Toilets are rarely tourist attractions, and I would not normally make a detour simply to photograph them. But the Hundertwasser Toilets in Kawakawa, in New Zealand’s Northland, are different. These are the “most photographed toilets in New Zealand”, and they are mentioned in all the guidebooks. So I had to see what all the fuss was about.
The Hundertwasser Toilets
I wasn’t quite sure what to expect. The Hundertwasser Toilets were the work of Friedensreich Hundertwasser, an Austrian artist and architect. He lived in Kawakawa from 1975 until his death in 2000 and is closely associated with the town. He was famous for his dislike of straight lines. Judging by these toilets, it seems that he was also an advocate of bright colours and quirky designs.
The toilets are full of tiles, pillars and decorative features. Part of the design philosophy was to use reclaimed materials, and the building is constructed from an eclectic mix of ceramics, brick and glass.
I was not the only tourist there; I arrived to find several people already busy with their cameras. I would have liked to photograph inside the toilets (as interesting as the outside) but unfortunately I had to be quick as there was a long queue of people waiting!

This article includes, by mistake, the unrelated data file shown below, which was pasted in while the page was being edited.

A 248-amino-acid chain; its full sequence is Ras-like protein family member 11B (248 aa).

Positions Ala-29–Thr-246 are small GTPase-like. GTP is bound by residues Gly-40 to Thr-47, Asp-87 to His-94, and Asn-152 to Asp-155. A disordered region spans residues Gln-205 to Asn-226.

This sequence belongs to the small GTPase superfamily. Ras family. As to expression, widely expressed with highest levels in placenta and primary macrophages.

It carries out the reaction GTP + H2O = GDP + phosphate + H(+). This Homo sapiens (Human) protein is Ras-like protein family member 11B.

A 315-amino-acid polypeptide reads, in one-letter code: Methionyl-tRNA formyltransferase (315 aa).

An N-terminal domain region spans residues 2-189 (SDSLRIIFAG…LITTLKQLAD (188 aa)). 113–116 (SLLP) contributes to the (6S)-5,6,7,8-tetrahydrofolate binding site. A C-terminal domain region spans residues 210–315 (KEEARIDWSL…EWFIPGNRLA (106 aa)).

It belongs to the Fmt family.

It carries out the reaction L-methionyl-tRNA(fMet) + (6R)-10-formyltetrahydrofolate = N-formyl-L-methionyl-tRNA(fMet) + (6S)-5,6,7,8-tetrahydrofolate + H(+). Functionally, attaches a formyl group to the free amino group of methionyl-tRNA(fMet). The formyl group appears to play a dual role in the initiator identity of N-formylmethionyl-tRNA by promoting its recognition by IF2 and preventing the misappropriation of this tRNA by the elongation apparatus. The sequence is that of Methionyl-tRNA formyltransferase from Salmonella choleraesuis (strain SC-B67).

The Amazing Amaze Space
An added bonus is that Hundertwasser’s influence seems to have spread across Kawakawa. Behind his toilets is a small municipal toilet, apparently trying to rival his design with coloured glass windows, pictures on the walls and a garden on the roof. And across the main road is the Hundertwasser gift shop with multi-coloured pillars outside. Beside the shop, on the pavement, is a mosaic bench, covered with images of birds and plants.
But the biggest surprise was Amaze Space. This is a sculpture park with the most fantastical creations by local artists. It is only a small area but clever use of different levels and hidden corners makes it seem bigger. As you walk around you encounter all sorts of colourful sculptures, murals and mosaics. And there are mirrors everywhere: you can’t avoid taking selfies here.
I came away astounded at so much colour in such a small space. It seems that Hundertwasser’s legacy to Kawakawa is not just his Toilets. It is also his distinctive artistic vision, which continues to attract and inspire artists today.